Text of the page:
Pursuant to G. L. c. 14, Section 3 (1990 ed.), the Commissioner may "authorize any official of the department to exercise in his name any power or to perform in his name any duty which is assigned to him by any provision of law" (emphasis supplied). On its face, this provision authorizes the Commissioner to delegate his power to issue summonses, as that power is one which is assigned to him by law. See G. L. c. 62C, Section 70. Nevertheless, Demoulas argues that G. L. c. 62C, Section 70, which states that "[t]he commissioner may . . . issue summonses" reveals that the Legislature intended to limit the summons authority to the Commissioner. In support of this argument, Demoulas points out that in other sections of c. 62C, namely Section 24 and Section 27, the Legislature authorized the Commissioner "or his duly authorized representative" to exercise the powers enumerated therein. See G. L. c. 62C, Sections 24, 27 (1990 ed.). Thus, Demoulas claims that the absence of similar language providing for delegation by the Commissioner in G. L. c. 62C, Section 70, reveals the Legislature intended the Commissioner's summons authority to be nondelegable. We disagree.
Nothing in the language of G. L. c. 62C, Section 70, suggests that the Legislature intended to limit the summons authority to the Commissioner. The fact that Section 70, unlike G. L. c. 62C, Sections 24 & 27, omits language authorizing the Commissioner's "duly authorized representative" to exercise the power enumerated therein does not affect our view. At the time Section 70 was enacted in 1976, see St. 1976, c. 415, Section 22, the authority of the Commissioner to delegate his powers under G. L. c. 14, Section 3, was well established. [Note 3] We assume that the Legislature was aware of this broad delegation power at the time it authorized the Commissioner to issue summonses under Section 70.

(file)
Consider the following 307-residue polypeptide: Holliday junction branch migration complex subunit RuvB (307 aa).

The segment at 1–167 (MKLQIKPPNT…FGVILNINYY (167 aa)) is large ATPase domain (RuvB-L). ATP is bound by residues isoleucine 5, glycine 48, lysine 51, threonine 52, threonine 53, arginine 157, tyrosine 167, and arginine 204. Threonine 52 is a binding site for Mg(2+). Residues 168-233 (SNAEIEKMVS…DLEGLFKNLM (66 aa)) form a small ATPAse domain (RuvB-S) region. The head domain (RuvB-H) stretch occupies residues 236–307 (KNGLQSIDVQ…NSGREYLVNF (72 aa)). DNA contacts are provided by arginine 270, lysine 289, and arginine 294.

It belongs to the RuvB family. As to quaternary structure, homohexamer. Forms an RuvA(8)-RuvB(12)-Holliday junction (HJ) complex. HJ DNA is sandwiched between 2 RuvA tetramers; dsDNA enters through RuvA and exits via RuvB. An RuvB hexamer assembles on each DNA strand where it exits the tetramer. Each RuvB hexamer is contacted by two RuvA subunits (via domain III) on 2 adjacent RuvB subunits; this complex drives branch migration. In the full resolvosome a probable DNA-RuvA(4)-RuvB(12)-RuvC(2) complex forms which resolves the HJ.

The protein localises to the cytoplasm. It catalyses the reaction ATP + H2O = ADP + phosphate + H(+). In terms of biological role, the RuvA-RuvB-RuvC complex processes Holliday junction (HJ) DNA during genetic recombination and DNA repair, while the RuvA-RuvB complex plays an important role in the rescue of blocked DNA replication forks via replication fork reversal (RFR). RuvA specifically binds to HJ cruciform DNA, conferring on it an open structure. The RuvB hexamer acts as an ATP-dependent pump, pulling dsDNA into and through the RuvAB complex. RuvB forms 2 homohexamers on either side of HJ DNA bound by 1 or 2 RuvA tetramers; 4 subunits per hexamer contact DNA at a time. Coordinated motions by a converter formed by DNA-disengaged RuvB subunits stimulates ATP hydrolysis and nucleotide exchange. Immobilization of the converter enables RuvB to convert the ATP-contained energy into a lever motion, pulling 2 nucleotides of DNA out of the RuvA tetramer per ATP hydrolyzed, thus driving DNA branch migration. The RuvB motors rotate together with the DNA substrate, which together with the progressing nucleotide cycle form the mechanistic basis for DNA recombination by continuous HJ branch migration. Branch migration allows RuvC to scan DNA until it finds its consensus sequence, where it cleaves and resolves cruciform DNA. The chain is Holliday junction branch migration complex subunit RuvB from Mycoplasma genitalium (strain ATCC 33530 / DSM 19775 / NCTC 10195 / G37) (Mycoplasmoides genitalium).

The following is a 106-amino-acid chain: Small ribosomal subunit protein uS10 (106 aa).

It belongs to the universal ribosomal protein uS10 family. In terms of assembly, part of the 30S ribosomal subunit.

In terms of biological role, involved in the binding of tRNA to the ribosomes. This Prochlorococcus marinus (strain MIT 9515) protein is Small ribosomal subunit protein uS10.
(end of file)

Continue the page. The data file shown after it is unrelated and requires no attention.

See Hadley v. Amherst, 372 Mass. 46 , 51 (1977). See also Assessors of Melrose v. Driscoll, 370 Mass. 443 , 447 (1976). Moreover, where the Legislature has sought to limit the Commissioner's authority to delegate the powers granted to him in G. L. c. 62C, Sections 1 et seq. (1990 ed.), it has done so expressly. See G. L. c. 62C, Section 37A (Commissioner may not delegate his power to settle tax liability). In the absence of any such express limitation in G. L. c. 62C, Section 70, we conclude that the broad grant of authority provided by G. L. c. 14, Section 3, authorizes the delegation at issue here.
Demoulas argues, in the alternative, that if we conclude that G. L. c. 14, Section 3, authorizes the Commissioner to delegate his summons power we should construe this authorization narrowly and require that the Commissioner make each delegation on a case-by-case basis. Nothing in the language of G. L. c. 14, Section 3, supports such a restrictive interpretation. Compare Commonwealth v. Vitello, 367 Mass. 224 , 256-257 (1975) (provision in Massachusetts "wiretap statute" authorizing "specially designated" assistant district attorneys to perform certain functions requires case-by-case designation of special assistants by district attorney). We reject Demoulas' argument that the language in G. L. c. 14, Section 3, which provides that the Commissioner may delegate his power "from time to time," requires the Commissioner delegate his powers on a case-by-case basis. Such a construction would limit unduly the Commissioner's authority to delegate any of his powers. There is nothing in the statutory scheme to warrant the conclusion that the Legislature intended such a severe limitation.